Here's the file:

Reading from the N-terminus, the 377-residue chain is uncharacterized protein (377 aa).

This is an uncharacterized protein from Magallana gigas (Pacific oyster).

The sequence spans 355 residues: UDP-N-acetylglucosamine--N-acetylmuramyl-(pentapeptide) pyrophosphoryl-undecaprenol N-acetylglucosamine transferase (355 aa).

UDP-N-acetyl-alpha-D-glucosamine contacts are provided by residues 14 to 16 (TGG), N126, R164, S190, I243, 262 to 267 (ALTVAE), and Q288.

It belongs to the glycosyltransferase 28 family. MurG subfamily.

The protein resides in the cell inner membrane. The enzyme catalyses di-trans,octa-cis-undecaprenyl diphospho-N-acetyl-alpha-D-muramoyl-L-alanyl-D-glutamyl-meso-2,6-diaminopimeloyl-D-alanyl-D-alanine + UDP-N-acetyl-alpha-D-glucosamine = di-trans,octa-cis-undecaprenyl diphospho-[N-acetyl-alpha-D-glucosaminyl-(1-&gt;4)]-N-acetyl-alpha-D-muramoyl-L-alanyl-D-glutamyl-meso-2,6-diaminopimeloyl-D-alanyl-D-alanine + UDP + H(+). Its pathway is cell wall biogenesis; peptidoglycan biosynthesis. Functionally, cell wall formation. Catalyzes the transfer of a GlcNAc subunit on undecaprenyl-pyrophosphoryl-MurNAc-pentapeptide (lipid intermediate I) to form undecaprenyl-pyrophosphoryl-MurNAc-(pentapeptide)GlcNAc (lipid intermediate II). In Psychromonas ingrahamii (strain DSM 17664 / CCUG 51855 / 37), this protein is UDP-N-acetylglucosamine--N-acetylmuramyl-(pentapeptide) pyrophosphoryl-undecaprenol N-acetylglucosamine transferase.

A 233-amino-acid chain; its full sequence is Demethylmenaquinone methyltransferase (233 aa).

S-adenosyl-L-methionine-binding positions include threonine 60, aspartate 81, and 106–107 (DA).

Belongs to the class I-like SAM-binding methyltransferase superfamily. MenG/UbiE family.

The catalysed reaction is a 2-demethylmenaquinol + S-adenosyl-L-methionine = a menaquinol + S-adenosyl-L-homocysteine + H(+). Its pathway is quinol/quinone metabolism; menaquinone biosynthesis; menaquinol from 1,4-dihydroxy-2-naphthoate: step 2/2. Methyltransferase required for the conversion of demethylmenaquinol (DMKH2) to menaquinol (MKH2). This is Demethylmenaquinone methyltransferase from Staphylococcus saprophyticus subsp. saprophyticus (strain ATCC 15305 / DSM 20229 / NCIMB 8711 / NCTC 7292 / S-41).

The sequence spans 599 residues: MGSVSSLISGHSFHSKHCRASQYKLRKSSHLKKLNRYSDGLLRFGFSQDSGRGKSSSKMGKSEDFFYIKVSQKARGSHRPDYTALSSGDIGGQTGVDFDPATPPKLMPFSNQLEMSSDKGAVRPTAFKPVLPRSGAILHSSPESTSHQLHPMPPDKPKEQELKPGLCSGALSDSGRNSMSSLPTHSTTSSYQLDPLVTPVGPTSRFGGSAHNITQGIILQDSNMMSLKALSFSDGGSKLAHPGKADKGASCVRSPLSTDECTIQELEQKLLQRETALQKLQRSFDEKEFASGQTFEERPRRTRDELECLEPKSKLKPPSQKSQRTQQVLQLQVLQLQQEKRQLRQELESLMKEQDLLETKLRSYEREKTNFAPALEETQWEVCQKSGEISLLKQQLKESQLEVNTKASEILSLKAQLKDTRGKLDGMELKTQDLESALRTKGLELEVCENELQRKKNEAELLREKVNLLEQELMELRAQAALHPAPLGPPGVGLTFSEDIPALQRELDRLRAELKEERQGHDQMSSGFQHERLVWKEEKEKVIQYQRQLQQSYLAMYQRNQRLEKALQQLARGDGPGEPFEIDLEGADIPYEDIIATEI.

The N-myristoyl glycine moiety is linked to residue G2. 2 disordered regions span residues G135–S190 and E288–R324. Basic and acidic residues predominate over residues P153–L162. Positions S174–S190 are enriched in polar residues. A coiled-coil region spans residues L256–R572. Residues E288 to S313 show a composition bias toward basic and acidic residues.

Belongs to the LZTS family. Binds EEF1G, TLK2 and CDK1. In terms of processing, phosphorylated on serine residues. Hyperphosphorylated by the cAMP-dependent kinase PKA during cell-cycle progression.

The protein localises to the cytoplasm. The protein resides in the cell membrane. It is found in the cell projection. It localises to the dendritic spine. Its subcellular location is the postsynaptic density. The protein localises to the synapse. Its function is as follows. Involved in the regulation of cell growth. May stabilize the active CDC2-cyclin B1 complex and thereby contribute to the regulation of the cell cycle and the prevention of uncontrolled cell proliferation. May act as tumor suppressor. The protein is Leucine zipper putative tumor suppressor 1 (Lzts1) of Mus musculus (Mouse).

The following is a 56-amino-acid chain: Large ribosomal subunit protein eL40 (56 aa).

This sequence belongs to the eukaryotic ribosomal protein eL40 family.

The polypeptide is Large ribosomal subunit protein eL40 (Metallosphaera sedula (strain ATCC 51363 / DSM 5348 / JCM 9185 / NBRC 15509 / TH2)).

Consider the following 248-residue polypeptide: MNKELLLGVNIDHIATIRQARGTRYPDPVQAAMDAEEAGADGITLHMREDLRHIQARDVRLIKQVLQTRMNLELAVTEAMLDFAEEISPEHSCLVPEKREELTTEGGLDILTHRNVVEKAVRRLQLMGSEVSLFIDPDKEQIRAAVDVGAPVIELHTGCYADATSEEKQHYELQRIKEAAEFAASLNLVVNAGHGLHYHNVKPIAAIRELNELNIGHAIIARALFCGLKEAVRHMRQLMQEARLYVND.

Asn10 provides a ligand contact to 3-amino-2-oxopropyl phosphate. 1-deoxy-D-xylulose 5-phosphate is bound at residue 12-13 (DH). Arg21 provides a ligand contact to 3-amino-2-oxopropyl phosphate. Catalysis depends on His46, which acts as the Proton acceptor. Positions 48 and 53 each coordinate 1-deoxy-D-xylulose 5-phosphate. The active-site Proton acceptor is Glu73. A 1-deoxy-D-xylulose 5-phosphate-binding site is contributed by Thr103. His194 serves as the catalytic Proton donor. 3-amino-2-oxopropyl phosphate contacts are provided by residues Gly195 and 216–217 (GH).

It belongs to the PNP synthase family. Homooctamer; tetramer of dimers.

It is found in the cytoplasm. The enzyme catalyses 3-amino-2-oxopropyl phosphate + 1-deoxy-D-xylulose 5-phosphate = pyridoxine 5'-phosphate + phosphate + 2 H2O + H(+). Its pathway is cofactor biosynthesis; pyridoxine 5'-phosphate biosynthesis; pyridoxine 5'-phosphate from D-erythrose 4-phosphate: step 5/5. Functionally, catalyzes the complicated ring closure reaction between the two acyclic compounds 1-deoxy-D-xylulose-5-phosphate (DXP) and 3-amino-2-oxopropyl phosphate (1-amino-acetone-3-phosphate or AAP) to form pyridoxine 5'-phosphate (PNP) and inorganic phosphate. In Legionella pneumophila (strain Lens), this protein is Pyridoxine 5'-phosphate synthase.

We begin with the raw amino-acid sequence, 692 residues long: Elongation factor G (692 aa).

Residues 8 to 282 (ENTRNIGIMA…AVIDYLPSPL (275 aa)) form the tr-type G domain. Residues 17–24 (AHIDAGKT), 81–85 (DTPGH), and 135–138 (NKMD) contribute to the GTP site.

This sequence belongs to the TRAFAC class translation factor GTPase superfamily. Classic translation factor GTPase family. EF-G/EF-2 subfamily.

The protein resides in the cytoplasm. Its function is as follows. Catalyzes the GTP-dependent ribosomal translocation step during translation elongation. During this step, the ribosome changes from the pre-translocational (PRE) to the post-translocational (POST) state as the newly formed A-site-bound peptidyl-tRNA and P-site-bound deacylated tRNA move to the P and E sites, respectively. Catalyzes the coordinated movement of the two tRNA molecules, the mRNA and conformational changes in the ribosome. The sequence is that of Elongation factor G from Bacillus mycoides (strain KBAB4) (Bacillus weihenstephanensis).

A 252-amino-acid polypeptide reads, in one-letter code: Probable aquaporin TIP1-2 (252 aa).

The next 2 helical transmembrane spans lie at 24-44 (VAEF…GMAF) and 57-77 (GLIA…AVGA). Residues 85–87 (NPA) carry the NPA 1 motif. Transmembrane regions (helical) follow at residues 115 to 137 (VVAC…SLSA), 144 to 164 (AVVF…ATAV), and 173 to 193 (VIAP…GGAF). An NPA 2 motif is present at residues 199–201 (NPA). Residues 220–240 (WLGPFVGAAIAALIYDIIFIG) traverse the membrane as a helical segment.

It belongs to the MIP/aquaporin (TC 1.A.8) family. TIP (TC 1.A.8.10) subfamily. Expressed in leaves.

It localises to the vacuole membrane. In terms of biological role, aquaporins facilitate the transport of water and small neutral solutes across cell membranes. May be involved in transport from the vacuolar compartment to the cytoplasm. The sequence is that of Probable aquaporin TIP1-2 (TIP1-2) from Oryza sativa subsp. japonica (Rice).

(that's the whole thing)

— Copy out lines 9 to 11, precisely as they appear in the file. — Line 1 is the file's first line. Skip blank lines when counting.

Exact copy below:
Belongs to the class I-like SAM-binding methyltransferase superfamily. MenG/UbiE family.

The catalysed reaction is a 2-demethylmenaquinol + S-adenosyl-L-methionine = a menaquinol + S-adenosyl-L-homocysteine + H(+). Its pathway is quinol/quinone metabolism; menaquinone biosynthesis; menaquinol from 1,4-dihydroxy-2-naphthoate: step 2/2. Methyltransferase required for the conversion of demethylmenaquinol (DMKH2) to menaquinol (MKH2). This is Demethylmenaquinone methyltransferase from Staphylococcus saprophyticus subsp. saprophyticus (strain ATCC 15305 / DSM 20229 / NCIMB 8711 / NCTC 7292 / S-41).

The sequence spans 599 residues: MGSVSSLISGHSFHSKHCRASQYKLRKSSHLKKLNRYSDGLLRFGFSQDSGRGKSSSKMGKSEDFFYIKVSQKARGSHRPDYTALSSGDIGGQTGVDFDPATPPKLMPFSNQLEMSSDKGAVRPTAFKPVLPRSGAILHSSPESTSHQLHPMPPDKPKEQELKPGLCSGALSDSGRNSMSSLPTHSTTSSYQLDPLVTPVGPTSRFGGSAHNITQGIILQDSNMMSLKALSFSDGGSKLAHPGKADKGASCVRSPLSTDECTIQELEQKLLQRETALQKLQRSFDEKEFASGQTFEERPRRTRDELECLEPKSKLKPPSQKSQRTQQVLQLQVLQLQQEKRQLRQELESLMKEQDLLETKLRSYEREKTNFAPALEETQWEVCQKSGEISLLKQQLKESQLEVNTKASEILSLKAQLKDTRGKLDGMELKTQDLESALRTKGLELEVCENELQRKKNEAELLREKVNLLEQELMELRAQAALHPAPLGPPGVGLTFSEDIPALQRELDRLRAELKEERQGHDQMSSGFQHERLVWKEEKEKVIQYQRQLQQSYLAMYQRNQRLEKALQQLARGDGPGEPFEIDLEGADIPYEDIIATEI.